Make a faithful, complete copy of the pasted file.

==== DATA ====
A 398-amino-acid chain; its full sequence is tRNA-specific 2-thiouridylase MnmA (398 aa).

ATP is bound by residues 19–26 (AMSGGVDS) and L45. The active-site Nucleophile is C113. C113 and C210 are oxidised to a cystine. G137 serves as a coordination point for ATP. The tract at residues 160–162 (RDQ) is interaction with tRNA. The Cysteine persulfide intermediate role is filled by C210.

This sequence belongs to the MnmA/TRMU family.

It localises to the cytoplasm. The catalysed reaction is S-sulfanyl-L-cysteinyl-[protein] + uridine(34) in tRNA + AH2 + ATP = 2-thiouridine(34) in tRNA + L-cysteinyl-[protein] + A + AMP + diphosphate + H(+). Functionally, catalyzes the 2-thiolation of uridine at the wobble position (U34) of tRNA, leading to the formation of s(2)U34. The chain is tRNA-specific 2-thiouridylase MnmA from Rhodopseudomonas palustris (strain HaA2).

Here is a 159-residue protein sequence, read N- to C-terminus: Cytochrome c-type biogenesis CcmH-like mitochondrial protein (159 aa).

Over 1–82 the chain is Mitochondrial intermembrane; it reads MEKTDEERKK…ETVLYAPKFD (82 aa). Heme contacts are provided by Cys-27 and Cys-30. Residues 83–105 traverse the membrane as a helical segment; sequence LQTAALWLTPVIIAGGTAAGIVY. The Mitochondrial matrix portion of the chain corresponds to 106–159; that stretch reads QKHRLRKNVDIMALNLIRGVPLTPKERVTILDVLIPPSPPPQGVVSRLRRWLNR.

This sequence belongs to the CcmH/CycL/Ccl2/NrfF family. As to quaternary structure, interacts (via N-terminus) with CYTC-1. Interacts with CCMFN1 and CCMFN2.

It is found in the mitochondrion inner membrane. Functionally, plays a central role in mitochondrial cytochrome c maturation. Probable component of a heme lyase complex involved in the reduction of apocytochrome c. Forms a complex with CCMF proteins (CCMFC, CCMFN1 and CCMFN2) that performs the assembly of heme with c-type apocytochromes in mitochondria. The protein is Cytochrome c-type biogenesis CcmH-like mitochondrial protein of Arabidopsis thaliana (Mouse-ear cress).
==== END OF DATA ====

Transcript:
A 398-amino-acid chain; its full sequence is tRNA-specific 2-thiouridylase MnmA (398 aa).

ATP is bound by residues 19–26 (AMSGGVDS) and L45. The active-site Nucleophile is C113. C113 and C210 are oxidised to a cystine. G137 serves as a coordination point for ATP. The tract at residues 160–162 (RDQ) is interaction with tRNA. The Cysteine persulfide intermediate role is filled by C210.

This sequence belongs to the MnmA/TRMU family.

It localises to the cytoplasm. The catalysed reaction is S-sulfanyl-L-cysteinyl-[protein] + uridine(34) in tRNA + AH2 + ATP = 2-thiouridine(34) in tRNA + L-cysteinyl-[protein] + A + AMP + diphosphate + H(+). Functionally, catalyzes the 2-thiolation of uridine at the wobble position (U34) of tRNA, leading to the formation of s(2)U34. The chain is tRNA-specific 2-thiouridylase MnmA from Rhodopseudomonas palustris (strain HaA2).

Here is a 159-residue protein sequence, read N- to C-terminus: Cytochrome c-type biogenesis CcmH-like mitochondrial protein (159 aa).

Over 1–82 the chain is Mitochondrial intermembrane; it reads MEKTDEERKK…ETVLYAPKFD (82 aa). Heme contacts are provided by Cys-27 and Cys-30. Residues 83–105 traverse the membrane as a helical segment; sequence LQTAALWLTPVIIAGGTAAGIVY. The Mitochondrial matrix portion of the chain corresponds to 106–159; that stretch reads QKHRLRKNVDIMALNLIRGVPLTPKERVTILDVLIPPSPPPQGVVSRLRRWLNR.

This sequence belongs to the CcmH/CycL/Ccl2/NrfF family. As to quaternary structure, interacts (via N-terminus) with CYTC-1. Interacts with CCMFN1 and CCMFN2.

It is found in the mitochondrion inner membrane. Functionally, plays a central role in mitochondrial cytochrome c maturation. Probable component of a heme lyase complex involved in the reduction of apocytochrome c. Forms a complex with CCMF proteins (CCMFC, CCMFN1 and CCMFN2) that performs the assembly of heme with c-type apocytochromes in mitochondria. The protein is Cytochrome c-type biogenesis CcmH-like mitochondrial protein of Arabidopsis thaliana (Mouse-ear cress).